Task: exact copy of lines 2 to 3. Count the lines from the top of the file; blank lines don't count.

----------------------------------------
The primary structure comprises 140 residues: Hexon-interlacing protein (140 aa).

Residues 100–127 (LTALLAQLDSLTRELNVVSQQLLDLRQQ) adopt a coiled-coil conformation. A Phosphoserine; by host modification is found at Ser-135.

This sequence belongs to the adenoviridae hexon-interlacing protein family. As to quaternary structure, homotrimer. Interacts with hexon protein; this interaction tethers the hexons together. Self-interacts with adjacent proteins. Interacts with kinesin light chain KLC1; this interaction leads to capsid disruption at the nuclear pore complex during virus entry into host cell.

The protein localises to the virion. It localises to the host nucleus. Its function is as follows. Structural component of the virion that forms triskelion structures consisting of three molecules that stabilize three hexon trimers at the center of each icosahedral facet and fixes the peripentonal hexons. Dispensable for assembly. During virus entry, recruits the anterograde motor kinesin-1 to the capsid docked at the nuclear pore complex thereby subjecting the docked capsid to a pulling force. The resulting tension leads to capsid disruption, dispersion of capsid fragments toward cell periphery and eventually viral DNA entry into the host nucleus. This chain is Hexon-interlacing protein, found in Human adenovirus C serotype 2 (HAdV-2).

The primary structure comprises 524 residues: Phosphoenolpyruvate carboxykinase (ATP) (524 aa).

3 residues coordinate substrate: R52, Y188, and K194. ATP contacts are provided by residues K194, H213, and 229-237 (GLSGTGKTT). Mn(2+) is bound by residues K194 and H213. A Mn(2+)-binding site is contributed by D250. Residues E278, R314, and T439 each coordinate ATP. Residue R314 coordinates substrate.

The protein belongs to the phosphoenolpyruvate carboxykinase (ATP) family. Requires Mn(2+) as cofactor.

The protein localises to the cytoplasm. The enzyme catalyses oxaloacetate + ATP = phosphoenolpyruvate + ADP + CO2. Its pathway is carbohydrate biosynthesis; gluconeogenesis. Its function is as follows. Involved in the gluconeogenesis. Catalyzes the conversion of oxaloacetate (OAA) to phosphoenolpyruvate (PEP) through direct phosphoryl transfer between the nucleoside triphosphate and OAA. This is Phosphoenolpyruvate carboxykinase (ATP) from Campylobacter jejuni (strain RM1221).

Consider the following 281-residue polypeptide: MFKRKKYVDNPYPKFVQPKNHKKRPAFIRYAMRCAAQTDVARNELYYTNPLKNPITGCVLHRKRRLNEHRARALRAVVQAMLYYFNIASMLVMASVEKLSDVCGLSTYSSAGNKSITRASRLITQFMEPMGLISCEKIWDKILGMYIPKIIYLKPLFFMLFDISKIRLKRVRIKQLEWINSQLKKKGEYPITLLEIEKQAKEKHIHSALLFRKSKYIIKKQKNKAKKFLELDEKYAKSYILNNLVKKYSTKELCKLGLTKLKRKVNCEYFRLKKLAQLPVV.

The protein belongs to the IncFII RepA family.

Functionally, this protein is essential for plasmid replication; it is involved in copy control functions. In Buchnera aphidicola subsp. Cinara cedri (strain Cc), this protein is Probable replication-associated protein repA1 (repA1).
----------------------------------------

Residues 100–127 (LTALLAQLDSLTRELNVVSQQLLDLRQQ) adopt a coiled-coil conformation. A Phosphoserine; by host modification is found at Ser-135.

This sequence belongs to the adenoviridae hexon-interlacing protein family. As to quaternary structure, homotrimer. Interacts with hexon protein; this interaction tethers the hexons together. Self-interacts with adjacent proteins. Interacts with kinesin light chain KLC1; this interaction leads to capsid disruption at the nuclear pore complex during virus entry into host cell.